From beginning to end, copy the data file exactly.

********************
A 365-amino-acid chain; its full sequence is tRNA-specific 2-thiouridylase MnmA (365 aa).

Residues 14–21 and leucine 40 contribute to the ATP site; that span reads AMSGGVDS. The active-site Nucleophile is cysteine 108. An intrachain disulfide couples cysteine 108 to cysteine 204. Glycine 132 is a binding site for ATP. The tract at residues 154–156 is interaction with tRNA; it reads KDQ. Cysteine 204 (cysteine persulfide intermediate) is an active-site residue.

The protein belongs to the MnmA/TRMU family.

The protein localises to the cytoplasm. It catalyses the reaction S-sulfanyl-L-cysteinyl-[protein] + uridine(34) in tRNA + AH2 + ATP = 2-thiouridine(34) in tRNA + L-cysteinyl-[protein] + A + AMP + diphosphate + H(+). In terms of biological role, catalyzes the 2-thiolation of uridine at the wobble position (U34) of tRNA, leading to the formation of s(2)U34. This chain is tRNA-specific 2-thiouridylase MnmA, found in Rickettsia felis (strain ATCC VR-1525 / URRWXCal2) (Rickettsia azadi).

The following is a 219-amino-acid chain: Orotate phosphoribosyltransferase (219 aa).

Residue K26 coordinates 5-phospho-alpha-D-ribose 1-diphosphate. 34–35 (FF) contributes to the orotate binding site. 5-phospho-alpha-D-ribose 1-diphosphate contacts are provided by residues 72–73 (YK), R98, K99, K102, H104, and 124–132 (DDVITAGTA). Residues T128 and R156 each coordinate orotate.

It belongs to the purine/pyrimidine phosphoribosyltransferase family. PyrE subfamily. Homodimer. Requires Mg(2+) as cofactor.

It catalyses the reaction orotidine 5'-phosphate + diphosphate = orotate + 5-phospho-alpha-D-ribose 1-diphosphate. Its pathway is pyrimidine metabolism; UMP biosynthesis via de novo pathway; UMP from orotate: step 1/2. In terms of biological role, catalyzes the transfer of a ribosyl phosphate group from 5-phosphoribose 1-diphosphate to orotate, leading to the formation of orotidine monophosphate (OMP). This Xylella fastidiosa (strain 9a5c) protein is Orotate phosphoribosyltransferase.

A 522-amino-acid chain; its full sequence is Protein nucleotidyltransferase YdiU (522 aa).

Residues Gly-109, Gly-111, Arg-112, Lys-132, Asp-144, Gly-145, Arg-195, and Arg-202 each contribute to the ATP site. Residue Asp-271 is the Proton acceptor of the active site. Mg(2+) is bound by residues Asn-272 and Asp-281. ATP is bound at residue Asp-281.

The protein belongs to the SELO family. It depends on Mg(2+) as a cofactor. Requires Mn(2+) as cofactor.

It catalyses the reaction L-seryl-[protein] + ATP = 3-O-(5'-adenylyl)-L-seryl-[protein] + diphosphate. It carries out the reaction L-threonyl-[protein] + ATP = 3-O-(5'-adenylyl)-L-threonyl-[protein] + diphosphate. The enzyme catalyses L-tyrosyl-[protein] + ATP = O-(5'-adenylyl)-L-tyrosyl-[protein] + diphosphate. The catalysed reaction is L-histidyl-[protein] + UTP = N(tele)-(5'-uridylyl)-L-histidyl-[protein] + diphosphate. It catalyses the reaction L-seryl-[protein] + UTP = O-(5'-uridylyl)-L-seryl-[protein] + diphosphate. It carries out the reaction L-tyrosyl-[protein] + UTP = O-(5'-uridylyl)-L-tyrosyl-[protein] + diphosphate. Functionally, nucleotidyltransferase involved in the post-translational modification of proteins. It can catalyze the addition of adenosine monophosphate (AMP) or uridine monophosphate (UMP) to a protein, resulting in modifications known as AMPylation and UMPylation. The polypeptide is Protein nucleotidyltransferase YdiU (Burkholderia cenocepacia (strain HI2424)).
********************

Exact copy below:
A 365-amino-acid chain; its full sequence is tRNA-specific 2-thiouridylase MnmA (365 aa).

Residues 14–21 and leucine 40 contribute to the ATP site; that span reads AMSGGVDS. The active-site Nucleophile is cysteine 108. An intrachain disulfide couples cysteine 108 to cysteine 204. Glycine 132 is a binding site for ATP. The tract at residues 154–156 is interaction with tRNA; it reads KDQ. Cysteine 204 (cysteine persulfide intermediate) is an active-site residue.

The protein belongs to the MnmA/TRMU family.

The protein localises to the cytoplasm. It catalyses the reaction S-sulfanyl-L-cysteinyl-[protein] + uridine(34) in tRNA + AH2 + ATP = 2-thiouridine(34) in tRNA + L-cysteinyl-[protein] + A + AMP + diphosphate + H(+). In terms of biological role, catalyzes the 2-thiolation of uridine at the wobble position (U34) of tRNA, leading to the formation of s(2)U34. This chain is tRNA-specific 2-thiouridylase MnmA, found in Rickettsia felis (strain ATCC VR-1525 / URRWXCal2) (Rickettsia azadi).

The following is a 219-amino-acid chain: Orotate phosphoribosyltransferase (219 aa).

Residue K26 coordinates 5-phospho-alpha-D-ribose 1-diphosphate. 34–35 (FF) contributes to the orotate binding site. 5-phospho-alpha-D-ribose 1-diphosphate contacts are provided by residues 72–73 (YK), R98, K99, K102, H104, and 124–132 (DDVITAGTA). Residues T128 and R156 each coordinate orotate.

It belongs to the purine/pyrimidine phosphoribosyltransferase family. PyrE subfamily. Homodimer. Requires Mg(2+) as cofactor.

It catalyses the reaction orotidine 5'-phosphate + diphosphate = orotate + 5-phospho-alpha-D-ribose 1-diphosphate. Its pathway is pyrimidine metabolism; UMP biosynthesis via de novo pathway; UMP from orotate: step 1/2. In terms of biological role, catalyzes the transfer of a ribosyl phosphate group from 5-phosphoribose 1-diphosphate to orotate, leading to the formation of orotidine monophosphate (OMP). This Xylella fastidiosa (strain 9a5c) protein is Orotate phosphoribosyltransferase.

A 522-amino-acid chain; its full sequence is Protein nucleotidyltransferase YdiU (522 aa).

Residues Gly-109, Gly-111, Arg-112, Lys-132, Asp-144, Gly-145, Arg-195, and Arg-202 each contribute to the ATP site. Residue Asp-271 is the Proton acceptor of the active site. Mg(2+) is bound by residues Asn-272 and Asp-281. ATP is bound at residue Asp-281.

The protein belongs to the SELO family. It depends on Mg(2+) as a cofactor. Requires Mn(2+) as cofactor.

It catalyses the reaction L-seryl-[protein] + ATP = 3-O-(5'-adenylyl)-L-seryl-[protein] + diphosphate. It carries out the reaction L-threonyl-[protein] + ATP = 3-O-(5'-adenylyl)-L-threonyl-[protein] + diphosphate. The enzyme catalyses L-tyrosyl-[protein] + ATP = O-(5'-adenylyl)-L-tyrosyl-[protein] + diphosphate. The catalysed reaction is L-histidyl-[protein] + UTP = N(tele)-(5'-uridylyl)-L-histidyl-[protein] + diphosphate. It catalyses the reaction L-seryl-[protein] + UTP = O-(5'-uridylyl)-L-seryl-[protein] + diphosphate. It carries out the reaction L-tyrosyl-[protein] + UTP = O-(5'-uridylyl)-L-tyrosyl-[protein] + diphosphate. Functionally, nucleotidyltransferase involved in the post-translational modification of proteins. It can catalyze the addition of adenosine monophosphate (AMP) or uridine monophosphate (UMP) to a protein, resulting in modifications known as AMPylation and UMPylation. The polypeptide is Protein nucleotidyltransferase YdiU (Burkholderia cenocepacia (strain HI2424)).